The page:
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Sunday, May 1, 2022

Reversal: EPD Now Says It's Illegal to Park in Bike Lanes

Police Department Reverses Earlier Decision Legalizing Bike Lane Blocking

While Chief is Away on Medical Leave, Second in Command Announces it's Now Illegal To Park in Bike Lanes

A delivery truck blocking a bike lane on Horton Street in Emeryville last week received a ticket by the Emeryville police.  It’s a normal, everyday thing in cities across the Bay Area, but in Emeryville, it represents a great leap forward in bicycle safety.

Until April 14th, trucks blocking bike lanes didn’t get ticketed because it was a perfectly legal thing according to Emeryville’s Chief of Police Jeffery Jennings and his interpretation of California’s Vehicle Code.  But on that date, an attorney hired by the City of Emeryville to examine Chief Jennings’s claim, determined that, like other cities, Emeryville should consider vehicles blocking bike lanes as illegal.

April 27th, after the new April 14th EPD ruling,
this truck was blocking a bike lane on Horton Street

A City hired 'special counsel', Christie Crowl, delivered her finding about the California Vehicle Code at an April 14th Transportation Committee meeting during a bike lane discussion item brought by Mayor John Bauters.  Emeryville’s police captain, second in command, Oliver Collins, who attended the meeting later told the Tattler the police department would take up Ms Crowl’s interpretation of the vehicle code, reversing the Chief's ruling, making Emeryville no longer an outlier among Bay Area cities.  Chief Jennings has been out for some weeks on medical leave and did not attend the Transportation Committee meeting.

...moments later, the truck received a parking
ticket for "blocking a bike lane" according to this
EPD employee issuing the citation
The City of Emeryville and its police department has been flustered at the Tattler’s airing of Chief Jennings’s unique, some might say embarrassing reading of state law over the past months.  With the Chief out on long term leave, acting chief, Mr Collins wasted no time instructing his troops that the department would henceforth follow the ruling made by Ms Crowl, resulting in the ticketing of the truck on Horton Street for bike lane blocking.  The Police Department's actions hint that it wants to move past the imbroglio brought by Chief Jennings as quickly as possible.  The attorney’s opinion was made on April 14th and tickets for infraction were already being written by April 27th.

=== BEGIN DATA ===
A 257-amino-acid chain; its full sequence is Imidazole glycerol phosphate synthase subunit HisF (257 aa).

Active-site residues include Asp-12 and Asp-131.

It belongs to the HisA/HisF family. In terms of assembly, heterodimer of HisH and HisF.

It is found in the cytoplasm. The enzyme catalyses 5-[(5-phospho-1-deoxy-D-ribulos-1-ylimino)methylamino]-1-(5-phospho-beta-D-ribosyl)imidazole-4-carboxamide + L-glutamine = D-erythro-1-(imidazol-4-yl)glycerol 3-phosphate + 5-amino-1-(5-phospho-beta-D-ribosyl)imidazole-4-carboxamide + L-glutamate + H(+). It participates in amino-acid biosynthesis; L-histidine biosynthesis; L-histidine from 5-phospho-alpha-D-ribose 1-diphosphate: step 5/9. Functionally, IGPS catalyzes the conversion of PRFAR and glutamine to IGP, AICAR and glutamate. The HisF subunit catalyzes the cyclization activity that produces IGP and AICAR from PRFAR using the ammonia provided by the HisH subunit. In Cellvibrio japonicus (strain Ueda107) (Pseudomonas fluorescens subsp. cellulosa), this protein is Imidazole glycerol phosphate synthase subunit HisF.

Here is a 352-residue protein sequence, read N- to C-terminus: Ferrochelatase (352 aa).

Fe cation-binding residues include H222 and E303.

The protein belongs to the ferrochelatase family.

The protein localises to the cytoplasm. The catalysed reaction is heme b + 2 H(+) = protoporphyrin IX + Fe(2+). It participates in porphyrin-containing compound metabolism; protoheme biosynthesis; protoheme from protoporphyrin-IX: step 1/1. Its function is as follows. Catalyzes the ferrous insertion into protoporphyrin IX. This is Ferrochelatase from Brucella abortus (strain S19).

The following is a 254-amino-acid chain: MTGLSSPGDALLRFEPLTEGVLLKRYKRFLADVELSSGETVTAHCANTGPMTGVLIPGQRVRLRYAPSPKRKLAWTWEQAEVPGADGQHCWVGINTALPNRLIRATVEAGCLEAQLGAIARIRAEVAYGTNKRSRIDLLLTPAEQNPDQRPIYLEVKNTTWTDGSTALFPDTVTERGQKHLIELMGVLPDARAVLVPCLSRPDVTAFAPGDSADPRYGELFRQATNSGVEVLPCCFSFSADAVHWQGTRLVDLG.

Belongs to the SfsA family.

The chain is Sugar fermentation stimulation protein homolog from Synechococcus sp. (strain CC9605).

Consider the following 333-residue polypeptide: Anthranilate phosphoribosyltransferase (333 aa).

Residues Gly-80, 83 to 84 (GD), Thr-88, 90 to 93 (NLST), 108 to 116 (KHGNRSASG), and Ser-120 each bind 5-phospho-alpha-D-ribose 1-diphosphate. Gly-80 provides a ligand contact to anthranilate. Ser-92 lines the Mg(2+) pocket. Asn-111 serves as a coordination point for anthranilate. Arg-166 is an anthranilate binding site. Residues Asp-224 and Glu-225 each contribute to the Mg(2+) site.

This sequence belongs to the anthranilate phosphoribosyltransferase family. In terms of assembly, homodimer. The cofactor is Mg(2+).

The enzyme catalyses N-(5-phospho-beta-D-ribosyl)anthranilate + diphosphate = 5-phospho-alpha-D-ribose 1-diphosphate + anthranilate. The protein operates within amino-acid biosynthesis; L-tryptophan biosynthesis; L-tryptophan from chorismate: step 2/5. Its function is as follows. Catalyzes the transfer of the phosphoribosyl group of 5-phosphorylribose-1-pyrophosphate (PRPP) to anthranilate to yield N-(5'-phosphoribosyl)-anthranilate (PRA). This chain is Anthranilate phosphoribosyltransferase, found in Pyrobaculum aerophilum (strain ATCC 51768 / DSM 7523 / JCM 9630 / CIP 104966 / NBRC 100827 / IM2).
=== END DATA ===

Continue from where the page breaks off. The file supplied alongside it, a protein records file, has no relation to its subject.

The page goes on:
Chief Jennings could not be reached for comment about this reversal of his edict.

The new ruling will have the effect of protecting bicyclists (when implemented) and it also brings Emeryville’s Municipal Code into compliance with the State's Vehicle Code which had previously been in conflict.  Emeryville’s code (4-9.12) makes it illegal to block bike lanes but the Chief said Emeryville’s law cannot supersede Sacramento law and so it was considered null and void.  Emeryville’s code, which reads, “It shall be unlawful for the operator of any train, truck, or other vehicle to stop or park in such a manner as to block or impede the flow of traffic” included bicycle traffic in the law before Chief Jennings's ruling.